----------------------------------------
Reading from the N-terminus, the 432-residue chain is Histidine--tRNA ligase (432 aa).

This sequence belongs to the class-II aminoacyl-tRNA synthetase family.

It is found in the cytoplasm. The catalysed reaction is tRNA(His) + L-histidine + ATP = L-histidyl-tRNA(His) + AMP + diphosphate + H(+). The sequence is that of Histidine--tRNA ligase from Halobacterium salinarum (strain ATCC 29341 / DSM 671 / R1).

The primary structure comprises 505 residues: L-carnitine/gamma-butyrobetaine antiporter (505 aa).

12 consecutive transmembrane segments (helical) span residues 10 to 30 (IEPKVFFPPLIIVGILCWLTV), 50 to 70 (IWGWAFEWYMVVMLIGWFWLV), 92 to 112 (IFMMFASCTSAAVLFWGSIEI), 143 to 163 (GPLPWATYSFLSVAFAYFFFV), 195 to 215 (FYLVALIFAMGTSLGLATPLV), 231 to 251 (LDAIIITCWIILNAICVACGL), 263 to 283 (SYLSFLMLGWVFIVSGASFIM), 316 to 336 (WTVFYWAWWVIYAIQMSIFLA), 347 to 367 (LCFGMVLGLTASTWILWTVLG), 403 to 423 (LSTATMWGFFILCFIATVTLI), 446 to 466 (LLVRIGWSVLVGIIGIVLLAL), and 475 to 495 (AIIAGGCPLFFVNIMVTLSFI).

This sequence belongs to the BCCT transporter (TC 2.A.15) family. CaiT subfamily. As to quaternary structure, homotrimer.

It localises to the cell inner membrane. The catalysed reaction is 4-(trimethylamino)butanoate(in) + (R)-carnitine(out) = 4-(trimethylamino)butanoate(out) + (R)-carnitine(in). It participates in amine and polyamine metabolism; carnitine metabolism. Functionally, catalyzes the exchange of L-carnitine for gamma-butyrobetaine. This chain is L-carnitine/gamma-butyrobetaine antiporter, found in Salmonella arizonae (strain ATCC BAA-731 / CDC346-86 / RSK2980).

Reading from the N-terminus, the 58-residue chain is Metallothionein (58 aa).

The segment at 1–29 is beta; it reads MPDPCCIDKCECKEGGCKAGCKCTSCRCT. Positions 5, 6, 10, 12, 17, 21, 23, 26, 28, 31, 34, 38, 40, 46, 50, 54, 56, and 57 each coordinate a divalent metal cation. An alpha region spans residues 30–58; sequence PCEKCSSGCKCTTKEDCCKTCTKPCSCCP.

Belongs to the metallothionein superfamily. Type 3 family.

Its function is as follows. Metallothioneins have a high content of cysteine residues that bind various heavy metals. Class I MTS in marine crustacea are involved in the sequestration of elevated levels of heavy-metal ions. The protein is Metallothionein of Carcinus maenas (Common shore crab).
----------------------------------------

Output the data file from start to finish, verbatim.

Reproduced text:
Reading from the N-terminus, the 432-residue chain is Histidine--tRNA ligase (432 aa).

This sequence belongs to the class-II aminoacyl-tRNA synthetase family.

It is found in the cytoplasm. The catalysed reaction is tRNA(His) + L-histidine + ATP = L-histidyl-tRNA(His) + AMP + diphosphate + H(+). The sequence is that of Histidine--tRNA ligase from Halobacterium salinarum (strain ATCC 29341 / DSM 671 / R1).

The primary structure comprises 505 residues: L-carnitine/gamma-butyrobetaine antiporter (505 aa).

12 consecutive transmembrane segments (helical) span residues 10 to 30 (IEPKVFFPPLIIVGILCWLTV), 50 to 70 (IWGWAFEWYMVVMLIGWFWLV), 92 to 112 (IFMMFASCTSAAVLFWGSIEI), 143 to 163 (GPLPWATYSFLSVAFAYFFFV), 195 to 215 (FYLVALIFAMGTSLGLATPLV), 231 to 251 (LDAIIITCWIILNAICVACGL), 263 to 283 (SYLSFLMLGWVFIVSGASFIM), 316 to 336 (WTVFYWAWWVIYAIQMSIFLA), 347 to 367 (LCFGMVLGLTASTWILWTVLG), 403 to 423 (LSTATMWGFFILCFIATVTLI), 446 to 466 (LLVRIGWSVLVGIIGIVLLAL), and 475 to 495 (AIIAGGCPLFFVNIMVTLSFI).

This sequence belongs to the BCCT transporter (TC 2.A.15) family. CaiT subfamily. As to quaternary structure, homotrimer.

It localises to the cell inner membrane. The catalysed reaction is 4-(trimethylamino)butanoate(in) + (R)-carnitine(out) = 4-(trimethylamino)butanoate(out) + (R)-carnitine(in). It participates in amine and polyamine metabolism; carnitine metabolism. Functionally, catalyzes the exchange of L-carnitine for gamma-butyrobetaine. This chain is L-carnitine/gamma-butyrobetaine antiporter, found in Salmonella arizonae (strain ATCC BAA-731 / CDC346-86 / RSK2980).

Reading from the N-terminus, the 58-residue chain is Metallothionein (58 aa).

The segment at 1–29 is beta; it reads MPDPCCIDKCECKEGGCKAGCKCTSCRCT. Positions 5, 6, 10, 12, 17, 21, 23, 26, 28, 31, 34, 38, 40, 46, 50, 54, 56, and 57 each coordinate a divalent metal cation. An alpha region spans residues 30–58; sequence PCEKCSSGCKCTTKEDCCKTCTKPCSCCP.

Belongs to the metallothionein superfamily. Type 3 family.

Its function is as follows. Metallothioneins have a high content of cysteine residues that bind various heavy metals. Class I MTS in marine crustacea are involved in the sequestration of elevated levels of heavy-metal ions. The protein is Metallothionein of Carcinus maenas (Common shore crab).